In federal states, constitutional identity is the glue that holds together the Union. On the contrary, in the European Union—not a fully-fledged federation yet—each Member state has its own constitutional identity. On the one hand, the Union may benefit from the particular knowledge, innovation, history, diversity, and culture of its individual states. On the other hand, identity-related claims may have a disintegrating effect. Constitutional diversity needs to come to terms with risks of disintegration. The Treaty on the European Union seeks a balance, providing the obligation to respect the constitutional identities of its Member states. Drawing from the European experience, this article compares judicial and nonjudicial means of accommodation of divergent constitutional values. In the category of nonjudicial means, political negotiated exemptions and opt-outs in favor of certain Member states have been considered. In the category of judicial means of accommodation, this article analyzes how the Courts approach the concept of constitutional identity. This article finds that nonjudicial means of accommodation of identity-related conflicts are a crucial complement to judicial ones and—under certain circumstances—a superior alternative.

Taking Constitutional Identities Away from the Courts / Faraguna, Pietro. - In: BROOKLYN JOURNAL OF INTERNATIONAL LAW. - ISSN 0740-4824. - 41:2(2016), pp. 491-578.

Taking Constitutional Identities Away from the Courts

FARAGUNA, PIETRO
2016

Abstract

In federal states, constitutional identity is the glue that holds together the Union. On the contrary, in the European Union—not a fully-fledged federation yet—each Member state has its own constitutional identity. On the one hand, the Union may benefit from the particular knowledge, innovation, history, diversity, and culture of its individual states. On the other hand, identity-related claims may have a disintegrating effect. Constitutional diversity needs to come to terms with risks of disintegration. The Treaty on the European Union seeks a balance, providing the obligation to respect the constitutional identities of its Member states. Drawing from the European experience, this article compares judicial and nonjudicial means of accommodation of divergent constitutional values. In the category of nonjudicial means, political negotiated exemptions and opt-outs in favor of certain Member states have been considered. In the category of judicial means of accommodation, this article analyzes how the Courts approach the concept of constitutional identity. This article finds that nonjudicial means of accommodation of identity-related conflicts are a crucial complement to judicial ones and—under certain circumstances—a superior alternative.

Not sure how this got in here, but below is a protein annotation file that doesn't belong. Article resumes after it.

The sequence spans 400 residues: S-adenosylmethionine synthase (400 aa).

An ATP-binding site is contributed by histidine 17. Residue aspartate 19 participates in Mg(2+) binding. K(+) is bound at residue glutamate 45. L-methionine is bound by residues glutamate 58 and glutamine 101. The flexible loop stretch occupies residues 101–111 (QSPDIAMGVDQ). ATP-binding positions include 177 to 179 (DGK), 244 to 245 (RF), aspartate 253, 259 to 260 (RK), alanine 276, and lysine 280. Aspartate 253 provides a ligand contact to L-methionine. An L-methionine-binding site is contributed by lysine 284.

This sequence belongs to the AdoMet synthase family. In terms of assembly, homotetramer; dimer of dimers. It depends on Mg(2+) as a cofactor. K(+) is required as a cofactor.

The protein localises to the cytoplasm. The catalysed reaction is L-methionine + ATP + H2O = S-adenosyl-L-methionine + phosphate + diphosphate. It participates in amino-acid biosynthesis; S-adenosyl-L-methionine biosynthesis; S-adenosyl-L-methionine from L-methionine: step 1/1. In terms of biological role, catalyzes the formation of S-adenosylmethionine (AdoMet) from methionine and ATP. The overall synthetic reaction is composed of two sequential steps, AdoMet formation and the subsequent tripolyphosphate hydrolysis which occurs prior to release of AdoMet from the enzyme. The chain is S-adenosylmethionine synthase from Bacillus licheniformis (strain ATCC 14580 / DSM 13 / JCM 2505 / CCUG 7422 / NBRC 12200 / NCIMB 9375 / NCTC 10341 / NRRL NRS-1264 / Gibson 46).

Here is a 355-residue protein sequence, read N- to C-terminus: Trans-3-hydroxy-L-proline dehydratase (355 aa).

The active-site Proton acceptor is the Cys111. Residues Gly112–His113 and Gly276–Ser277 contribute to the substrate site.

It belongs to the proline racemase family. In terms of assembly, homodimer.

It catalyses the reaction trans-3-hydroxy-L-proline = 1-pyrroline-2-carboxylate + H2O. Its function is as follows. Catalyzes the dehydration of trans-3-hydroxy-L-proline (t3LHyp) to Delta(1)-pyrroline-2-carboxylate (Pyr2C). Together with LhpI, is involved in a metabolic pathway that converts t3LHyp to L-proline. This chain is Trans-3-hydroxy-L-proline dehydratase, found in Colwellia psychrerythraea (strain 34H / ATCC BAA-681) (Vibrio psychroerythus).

constitutional identity, differentiated integration, European constitutionalism, European Union
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Utilizza questo identificativo per citare o creare un link a questo documento: http://hdl.handle.net/11385/166195
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